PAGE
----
Professionals who represent children and vulnerable teenagers in the family court or social services system will be legally obliged to stay with their clients throughout the cases under new rules.

Cabinet agreed the move to a new statutory guardian ad litem service at its last meeting until September yesterday, saying that it is needed to ensure people in the systems have their rights fully protected.

Under current rules, while a vulnerable child or teenager is given an independent representative to look after their needs in hearings, this person is not obliged to look after their client until cases conclude.

As a result, they are at risk of being left without the vital support or having to change guardian midway through a court or social service process.

However, under new rules agreed by cabinet yesterday, a statutory guardian ad litem service is set to be introduced making it mandatory that the person’s original guardian continues to represent their client throughout their journey through the system.

The move will also mean that unlike the current ad hoc approach where a guardian can be appointed by a private group involved in the cases such as Barnardos or another organisation, in future they must be agreed through a statutory appointments process.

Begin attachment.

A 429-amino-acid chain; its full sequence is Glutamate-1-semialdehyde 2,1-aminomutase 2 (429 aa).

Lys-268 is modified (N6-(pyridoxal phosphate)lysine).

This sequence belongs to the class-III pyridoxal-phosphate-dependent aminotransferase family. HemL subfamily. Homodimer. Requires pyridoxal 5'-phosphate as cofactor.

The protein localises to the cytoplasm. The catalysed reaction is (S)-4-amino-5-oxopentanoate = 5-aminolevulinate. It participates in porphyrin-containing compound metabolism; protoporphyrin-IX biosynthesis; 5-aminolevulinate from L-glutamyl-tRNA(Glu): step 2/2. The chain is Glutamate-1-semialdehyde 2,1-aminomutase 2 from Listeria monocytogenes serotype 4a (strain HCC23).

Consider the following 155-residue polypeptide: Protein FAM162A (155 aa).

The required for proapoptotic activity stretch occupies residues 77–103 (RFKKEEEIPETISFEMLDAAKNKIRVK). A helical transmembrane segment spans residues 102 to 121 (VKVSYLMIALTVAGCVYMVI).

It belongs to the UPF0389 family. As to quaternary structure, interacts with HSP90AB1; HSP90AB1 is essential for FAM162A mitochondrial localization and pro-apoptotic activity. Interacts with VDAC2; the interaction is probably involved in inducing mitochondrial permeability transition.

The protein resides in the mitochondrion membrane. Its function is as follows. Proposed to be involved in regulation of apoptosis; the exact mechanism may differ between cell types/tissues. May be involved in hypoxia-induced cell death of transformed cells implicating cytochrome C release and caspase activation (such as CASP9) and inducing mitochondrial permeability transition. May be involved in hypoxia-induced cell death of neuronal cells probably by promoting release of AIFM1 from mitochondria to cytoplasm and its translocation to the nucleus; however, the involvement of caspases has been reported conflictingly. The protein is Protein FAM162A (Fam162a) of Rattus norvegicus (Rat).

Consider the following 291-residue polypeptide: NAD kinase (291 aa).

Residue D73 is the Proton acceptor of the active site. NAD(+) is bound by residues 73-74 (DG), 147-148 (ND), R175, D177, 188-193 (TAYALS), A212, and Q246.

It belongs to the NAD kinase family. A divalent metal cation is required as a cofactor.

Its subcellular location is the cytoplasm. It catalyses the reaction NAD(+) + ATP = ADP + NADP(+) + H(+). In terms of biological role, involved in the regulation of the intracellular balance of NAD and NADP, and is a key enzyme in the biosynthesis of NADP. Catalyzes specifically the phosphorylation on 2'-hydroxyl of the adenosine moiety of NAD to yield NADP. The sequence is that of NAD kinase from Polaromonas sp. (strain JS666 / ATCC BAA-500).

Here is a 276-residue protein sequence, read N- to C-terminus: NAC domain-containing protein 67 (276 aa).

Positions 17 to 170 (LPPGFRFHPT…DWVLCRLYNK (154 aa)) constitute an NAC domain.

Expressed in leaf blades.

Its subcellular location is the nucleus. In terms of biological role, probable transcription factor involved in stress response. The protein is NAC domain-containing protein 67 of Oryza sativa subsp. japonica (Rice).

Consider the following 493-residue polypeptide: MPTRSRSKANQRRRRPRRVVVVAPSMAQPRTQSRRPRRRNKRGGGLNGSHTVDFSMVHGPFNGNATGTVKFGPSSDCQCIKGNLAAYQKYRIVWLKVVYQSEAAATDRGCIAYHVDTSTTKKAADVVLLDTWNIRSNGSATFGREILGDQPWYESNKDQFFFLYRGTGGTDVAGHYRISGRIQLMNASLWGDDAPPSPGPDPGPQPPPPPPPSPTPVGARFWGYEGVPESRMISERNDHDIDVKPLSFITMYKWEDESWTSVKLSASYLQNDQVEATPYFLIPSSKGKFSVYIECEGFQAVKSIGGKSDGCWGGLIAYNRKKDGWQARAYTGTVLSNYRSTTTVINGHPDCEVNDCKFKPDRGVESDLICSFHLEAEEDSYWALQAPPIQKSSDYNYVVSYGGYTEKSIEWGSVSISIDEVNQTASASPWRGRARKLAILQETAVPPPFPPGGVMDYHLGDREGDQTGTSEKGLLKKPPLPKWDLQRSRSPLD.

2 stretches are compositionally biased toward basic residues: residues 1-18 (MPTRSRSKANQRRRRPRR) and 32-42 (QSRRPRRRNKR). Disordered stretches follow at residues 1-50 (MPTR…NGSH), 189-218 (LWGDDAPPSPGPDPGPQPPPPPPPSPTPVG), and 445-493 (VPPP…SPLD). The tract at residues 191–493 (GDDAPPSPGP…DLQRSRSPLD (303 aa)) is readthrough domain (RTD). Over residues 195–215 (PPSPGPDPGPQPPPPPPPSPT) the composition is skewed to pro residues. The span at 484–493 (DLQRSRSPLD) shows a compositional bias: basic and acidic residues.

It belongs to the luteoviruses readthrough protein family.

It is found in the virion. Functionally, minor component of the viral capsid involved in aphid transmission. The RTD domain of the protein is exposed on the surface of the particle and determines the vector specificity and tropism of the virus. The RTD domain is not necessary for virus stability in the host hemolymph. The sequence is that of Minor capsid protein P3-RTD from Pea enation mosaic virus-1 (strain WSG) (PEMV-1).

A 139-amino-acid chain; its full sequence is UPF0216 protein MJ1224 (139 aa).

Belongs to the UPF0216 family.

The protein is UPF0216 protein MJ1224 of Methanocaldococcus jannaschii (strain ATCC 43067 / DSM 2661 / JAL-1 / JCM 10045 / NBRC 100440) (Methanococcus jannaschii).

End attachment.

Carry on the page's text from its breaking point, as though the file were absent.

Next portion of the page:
Barnardos, which operates the largest and most established national guardian ad litem service in the country, represented more than 800 children in the court and social services systems in 2014.

It currently employees more than 30 guardians, who are selected after a thorough interview process, Garda vetting, training, and presentation of full references.

A guardian ad litem — Latin for “appointed to act” — is only allowed to represent a child in an official capacity upon a judge’s ruling.

The decisions are most often limited to incidents where the national child and family agency, Tusla, has applied to the court for a care order, an interim care order or a supervision order, or where the child has been in long-term care for a substantial period of time.

Rulings seeking the representation can also be made in special care application cases, when a parent is unwilling or unable to fully take part in court or social services hearings, or when there are significant language or cultural issues.

Meanwhile, Cabinet also agreed yesterday to re-appoint Geoffrey Shannon as the State’s special rapporteur for child protection. Mr Shannon was originally appointed on July 9, 2013, for three years and has been to the forefront of raising child protection issues.


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